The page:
Published July 03, 2012
“So shame on you, Barack Obama!” cries out the voice in the latest TV ad from the Romney campaign, airing only in Ohio. Yet the voice belongs not to presumptive GOP nominee Mitt Romney, but to an unlikely figure to appear in any Romney commercial: Hillary Clinton.
The footage comes from the bitterly contested Democratic primary campaign of 2008, when then-Sen. Clinton – now President Obama’s loyal and steadfast secretary of state – complained about the Illinois insurgent spending “millions of dollars perpetuating falsehoods.”
“But that’s Barack Obama,” the ad’s narrator intones, before adding that the man who went on to win the presidency first attacked Clinton with “vicious lies.”
The ad also cites a Washington Post column from last month that denounced a particular Obama attack ad against Romney as “misleading, unfair, and untrue.”
Tough stuff – and the latest attempt by the Romney campaign to demonstrate that it intends to meet head-on the barrage of attacks it has faced on the candidate’s private-equity career at Bain Capital. The Obama ad denounced in the Post column was one that had suggested Romney outsourced American jobs overseas during his 15-year career at the Boston-based financial firm.
Those Obama ads in turn relied on a Washington Post news article, published June 21, that reported that six companies that Bain invested in during Romney’s tenure at the firm were “pioneers” in the emerging trend of outsourcing U.S. jobs to foreign countries like India and China.
The Romney campaign collected statements from the six companies’ current and former CEOs, all of whom maintained that they had in fact added U.S. jobs during their respective periods of affiliation with Romney and Bain. They also said their reliance of foreign call centers and packaging plants was solely to support existing foreign sales of U.S. exports. After a meeting with the Post’s editorial board, in which the campaign demanded a retraction of the June 21 article, the paper announced it was standing by its reporting.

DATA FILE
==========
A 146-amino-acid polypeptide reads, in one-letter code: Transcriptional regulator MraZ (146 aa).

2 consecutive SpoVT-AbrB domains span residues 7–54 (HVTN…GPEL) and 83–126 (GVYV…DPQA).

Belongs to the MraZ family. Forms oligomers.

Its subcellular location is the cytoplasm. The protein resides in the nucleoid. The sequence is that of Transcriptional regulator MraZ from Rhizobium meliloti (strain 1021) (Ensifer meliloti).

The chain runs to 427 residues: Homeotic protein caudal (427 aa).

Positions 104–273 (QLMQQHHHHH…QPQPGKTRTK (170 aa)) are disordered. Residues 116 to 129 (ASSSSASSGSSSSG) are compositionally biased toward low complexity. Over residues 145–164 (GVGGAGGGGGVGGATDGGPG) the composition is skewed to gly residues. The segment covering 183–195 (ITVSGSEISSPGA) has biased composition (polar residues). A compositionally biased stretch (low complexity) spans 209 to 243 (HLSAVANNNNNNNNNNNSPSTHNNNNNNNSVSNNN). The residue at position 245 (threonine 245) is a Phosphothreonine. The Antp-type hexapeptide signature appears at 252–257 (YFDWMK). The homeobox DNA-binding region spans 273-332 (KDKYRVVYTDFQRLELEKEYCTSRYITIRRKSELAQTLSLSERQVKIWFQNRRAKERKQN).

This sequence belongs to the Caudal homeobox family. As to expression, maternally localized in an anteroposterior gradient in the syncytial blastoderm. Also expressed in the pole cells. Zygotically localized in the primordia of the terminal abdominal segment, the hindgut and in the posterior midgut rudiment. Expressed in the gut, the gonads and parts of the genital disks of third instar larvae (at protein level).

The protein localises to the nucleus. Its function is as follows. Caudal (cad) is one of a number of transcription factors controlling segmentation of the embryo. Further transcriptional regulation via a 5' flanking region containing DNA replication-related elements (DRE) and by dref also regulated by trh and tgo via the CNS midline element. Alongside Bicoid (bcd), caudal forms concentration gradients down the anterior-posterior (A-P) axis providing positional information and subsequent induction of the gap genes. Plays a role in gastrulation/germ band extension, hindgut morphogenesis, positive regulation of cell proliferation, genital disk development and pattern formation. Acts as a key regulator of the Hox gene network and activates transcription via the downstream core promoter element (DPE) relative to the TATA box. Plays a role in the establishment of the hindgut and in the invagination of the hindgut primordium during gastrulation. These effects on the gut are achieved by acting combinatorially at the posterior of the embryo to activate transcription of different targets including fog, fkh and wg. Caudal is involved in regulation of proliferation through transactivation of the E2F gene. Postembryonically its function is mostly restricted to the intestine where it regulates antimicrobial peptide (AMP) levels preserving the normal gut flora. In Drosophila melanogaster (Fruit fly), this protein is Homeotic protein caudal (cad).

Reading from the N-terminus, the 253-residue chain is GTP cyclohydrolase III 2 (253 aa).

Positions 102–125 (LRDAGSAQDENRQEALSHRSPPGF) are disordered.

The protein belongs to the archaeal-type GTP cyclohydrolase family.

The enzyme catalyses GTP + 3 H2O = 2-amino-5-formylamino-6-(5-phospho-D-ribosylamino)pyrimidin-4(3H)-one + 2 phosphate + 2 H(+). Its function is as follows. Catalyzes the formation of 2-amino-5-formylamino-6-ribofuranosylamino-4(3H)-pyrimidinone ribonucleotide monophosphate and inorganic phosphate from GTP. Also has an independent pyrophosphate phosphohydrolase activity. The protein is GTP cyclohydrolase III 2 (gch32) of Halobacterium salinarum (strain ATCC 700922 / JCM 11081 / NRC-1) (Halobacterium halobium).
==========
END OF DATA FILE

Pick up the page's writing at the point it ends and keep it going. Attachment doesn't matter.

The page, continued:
Then the independent group FactCheck.org weighed in on the Obama ads, declaring “we found no evidence to support the claim that Romney -- while he was still running Bain Capital -- shipped American jobs overseas."
An Obama-Biden campaign spokesman told Fox News that FactCheck.org “did get this one wrong.” Interviewed at the campaign’s headquarters in Chicago, campaign press secretary Ben LaBolt discounted the testimony from the current and former CEOs, and instead urged a reporter inquiring about them to talk to the workers who lost their jobs when these businesses shut down U.S.-based plants.
LaBolt also sought to cast doubt on Romney’s longstanding career narrative, which holds that he left Bain Capital in February 1999 to run the Salt Lake City Olympics.
“What the Romney campaign and others have tried to do is to extract Mitt Romney from his tenure at Bain,” LaBolt said. “Some of these jobs were shipped overseas after 1999, but the fact is that Romney remained CEO and sole owner of Bain Capital through 2001.”
In support of that claim, Obama-Biden campaign aides uploaded state and federal disclosure forms that they said are “unambiguous” in showing that Romney continued to list Bain as his employer in 2001. A lengthy rebuttal sent to FactCheck.org by Obama’s deputy campaign manager, Stephanie Cutter, cited dozens of forms from 2001 and 2002 that listed Romney as the sole owner of Bain or its various subsidiaries and funds.
Contacted by Fox News and asked about the documents, a source at Bain Capital insisted that Romney never returned to the firm or did any substantive work for it, or for its “portfolio companies,” after February 1999. Some of the 2001 documents cited in Cutter’s letter clearly showed Romney listing his occupation with Bain as “former executive” and explaining his role in the firm and its offshoots as “passive…with no management capacity.”
Bill Burton, the former Obama White House aide who now runs Priorities USA, a liberal super PAC that is spending $10 million on ads attacking Romney for his tenure at Bain, claimed the effort is materially benefiting the president’s re-election prospects.
“They're clearly starting to work,” Burton told MSNBC on Monday. “If you look at any of the numbers out there, any public polling or focus groups, they're clearly working. Our fundraising has picked up considerably, and the spending we are doing is having an impact.”
But a veteran Republican campaign strategist disputed that.
“Any time you spend tens of millions of dollars on an ad and it is not responded to, it will have an impact and reinforce your own base, and the Democratic base is obviously solid behind the president,” said Ed Rollins, the Fox News contributor, on Sunday. “I don't think it has moved as much of the independent vote, and that is really what it will come down to.”